Roger Federer cools trend talk after Andy Murray & Novak Djokovic decisions ahead of Frances Tiafoe tie
Roger Federer insists he’s not set a trend for players to end seasons early in order to get some rest, despite Novak Djokovic and Andy Murray being among a vast group of ATP stars who cut 2017 short – although he thinks a period of absence for older stars is not a bad thing.
The Swiss called time on his 2016 early after injuring his knee and – after a six month rest – he’s returned to brilliant form, winning both Wimbledon and the Australian Open during a fabulous season.
Rafael Nadal made a similar move last year – albeit with a shorter break – and won the other two Grand Slams at Roland Garros and Flushing Meadows.
With Djokovic, Murray, Stan Wawrinka, Milos Raonic, Tomas Berdych and Kei Nishikori among the players to have already followed suit in 2017, speculation has been rife that Federer may have started a trend for stars to take extended breaks.
But Federer branded the timing of their absences as a ‘coincidence’, although he does think the move may become more popular among the older generation of tennis professionals.
‘This is probably a coincidence,’ the 36-year-old told Tagesanzeiger. ‘Most of these players are also no longer 22, but around the 30 and have played a lot.
‘A long break is sometimes necessary and could be a trend for older players. But I do not think that many of the younger ones will simply break off the season in the future because they think that is better.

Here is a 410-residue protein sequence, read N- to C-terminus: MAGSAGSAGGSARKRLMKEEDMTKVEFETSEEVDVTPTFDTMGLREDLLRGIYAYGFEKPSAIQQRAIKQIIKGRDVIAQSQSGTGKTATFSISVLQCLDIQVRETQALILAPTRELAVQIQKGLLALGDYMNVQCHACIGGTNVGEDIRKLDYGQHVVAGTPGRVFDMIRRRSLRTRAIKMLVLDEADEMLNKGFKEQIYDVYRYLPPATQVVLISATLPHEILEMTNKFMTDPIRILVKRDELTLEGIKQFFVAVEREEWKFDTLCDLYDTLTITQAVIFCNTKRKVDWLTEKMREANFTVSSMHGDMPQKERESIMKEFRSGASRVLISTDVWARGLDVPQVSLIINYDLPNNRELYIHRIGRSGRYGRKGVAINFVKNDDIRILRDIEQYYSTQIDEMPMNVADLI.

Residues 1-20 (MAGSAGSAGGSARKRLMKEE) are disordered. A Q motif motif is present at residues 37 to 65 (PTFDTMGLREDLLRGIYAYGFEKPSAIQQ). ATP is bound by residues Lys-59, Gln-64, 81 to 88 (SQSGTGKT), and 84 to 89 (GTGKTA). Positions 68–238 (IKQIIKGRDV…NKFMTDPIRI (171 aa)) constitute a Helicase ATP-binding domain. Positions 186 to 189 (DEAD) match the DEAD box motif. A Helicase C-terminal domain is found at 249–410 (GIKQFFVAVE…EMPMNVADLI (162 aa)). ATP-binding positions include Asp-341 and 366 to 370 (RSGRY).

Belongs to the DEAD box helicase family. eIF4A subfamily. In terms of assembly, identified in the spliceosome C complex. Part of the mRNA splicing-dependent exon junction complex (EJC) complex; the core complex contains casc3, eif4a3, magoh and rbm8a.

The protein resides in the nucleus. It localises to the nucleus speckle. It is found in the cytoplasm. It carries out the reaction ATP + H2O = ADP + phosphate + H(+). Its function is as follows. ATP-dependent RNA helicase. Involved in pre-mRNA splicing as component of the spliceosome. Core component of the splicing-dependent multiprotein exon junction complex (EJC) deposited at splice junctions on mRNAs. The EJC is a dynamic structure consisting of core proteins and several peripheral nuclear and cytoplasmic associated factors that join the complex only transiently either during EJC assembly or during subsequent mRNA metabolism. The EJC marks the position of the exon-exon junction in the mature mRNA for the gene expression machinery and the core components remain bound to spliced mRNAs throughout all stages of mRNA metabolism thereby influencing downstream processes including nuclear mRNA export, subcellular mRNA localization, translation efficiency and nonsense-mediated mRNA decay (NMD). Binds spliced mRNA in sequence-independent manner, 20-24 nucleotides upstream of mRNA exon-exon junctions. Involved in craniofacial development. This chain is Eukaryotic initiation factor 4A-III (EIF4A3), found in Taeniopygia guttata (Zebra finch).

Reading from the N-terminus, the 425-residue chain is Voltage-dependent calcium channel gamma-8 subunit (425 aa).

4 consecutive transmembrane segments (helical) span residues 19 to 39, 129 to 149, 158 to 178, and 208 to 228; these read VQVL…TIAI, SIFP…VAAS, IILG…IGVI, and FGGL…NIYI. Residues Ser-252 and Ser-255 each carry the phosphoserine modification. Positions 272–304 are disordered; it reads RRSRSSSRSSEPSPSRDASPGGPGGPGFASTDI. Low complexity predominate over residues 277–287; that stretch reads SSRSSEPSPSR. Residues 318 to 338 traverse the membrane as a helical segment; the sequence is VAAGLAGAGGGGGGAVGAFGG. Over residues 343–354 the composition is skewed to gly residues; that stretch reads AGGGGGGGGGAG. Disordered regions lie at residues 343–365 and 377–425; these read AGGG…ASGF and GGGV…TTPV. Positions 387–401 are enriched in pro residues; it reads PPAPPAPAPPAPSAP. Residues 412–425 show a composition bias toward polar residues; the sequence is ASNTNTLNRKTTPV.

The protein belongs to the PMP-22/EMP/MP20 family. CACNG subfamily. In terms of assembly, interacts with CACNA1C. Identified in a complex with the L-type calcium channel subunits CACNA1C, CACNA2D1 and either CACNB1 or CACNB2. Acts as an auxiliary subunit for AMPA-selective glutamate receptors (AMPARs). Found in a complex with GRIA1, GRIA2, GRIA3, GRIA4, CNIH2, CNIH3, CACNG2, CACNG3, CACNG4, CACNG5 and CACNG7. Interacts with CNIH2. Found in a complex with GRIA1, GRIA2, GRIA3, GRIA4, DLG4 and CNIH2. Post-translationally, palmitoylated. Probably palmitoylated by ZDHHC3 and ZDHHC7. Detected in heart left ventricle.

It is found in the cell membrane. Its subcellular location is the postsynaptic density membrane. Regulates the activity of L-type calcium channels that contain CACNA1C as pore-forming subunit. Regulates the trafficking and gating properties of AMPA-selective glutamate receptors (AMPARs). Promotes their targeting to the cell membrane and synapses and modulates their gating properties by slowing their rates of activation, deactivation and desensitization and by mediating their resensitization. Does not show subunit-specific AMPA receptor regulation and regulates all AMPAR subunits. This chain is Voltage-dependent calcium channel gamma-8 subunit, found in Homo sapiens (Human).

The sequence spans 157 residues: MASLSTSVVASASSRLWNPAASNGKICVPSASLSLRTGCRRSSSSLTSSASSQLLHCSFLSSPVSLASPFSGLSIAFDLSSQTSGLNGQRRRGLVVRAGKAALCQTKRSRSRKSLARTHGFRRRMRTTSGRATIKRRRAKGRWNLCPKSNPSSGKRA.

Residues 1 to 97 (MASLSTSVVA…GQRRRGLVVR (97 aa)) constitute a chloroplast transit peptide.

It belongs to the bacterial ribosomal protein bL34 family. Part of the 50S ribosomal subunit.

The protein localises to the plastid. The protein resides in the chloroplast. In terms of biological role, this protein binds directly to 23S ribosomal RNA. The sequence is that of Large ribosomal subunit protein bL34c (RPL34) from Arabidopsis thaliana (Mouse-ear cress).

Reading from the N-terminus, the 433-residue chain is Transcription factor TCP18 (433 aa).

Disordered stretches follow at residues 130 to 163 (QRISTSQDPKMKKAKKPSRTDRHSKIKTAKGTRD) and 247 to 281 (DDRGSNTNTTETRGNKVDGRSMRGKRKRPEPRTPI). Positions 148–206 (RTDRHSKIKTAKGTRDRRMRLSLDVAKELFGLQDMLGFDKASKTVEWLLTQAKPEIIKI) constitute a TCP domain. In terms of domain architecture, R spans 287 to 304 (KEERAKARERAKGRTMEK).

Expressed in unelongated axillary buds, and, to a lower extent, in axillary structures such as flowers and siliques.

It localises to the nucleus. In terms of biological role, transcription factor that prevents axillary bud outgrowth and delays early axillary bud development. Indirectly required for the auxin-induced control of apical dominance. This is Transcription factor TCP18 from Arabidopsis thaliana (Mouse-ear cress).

‘If he can play, then he plays. I hope that in the future, more players will be able to take breaks even during the year, install training blocks and not all have burned out at the end of the year.’
Federer also looked ahead to his opening match in Basel against American hotshot Frances Tiafoe.
The 19-year-old took the Swiss to five sets at the US Open but Federer is hoping for a more comfortable outing on home turf as he chases an eighth title.
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‘This is a dangerous match, against a young fighter, who does not play in one particular style,’ he added. ‘And then on a fast court, I must be careful.
‘This is not New York, this is Basel. I hope he doesn’t play with as much freedom and energy as at the US Open.’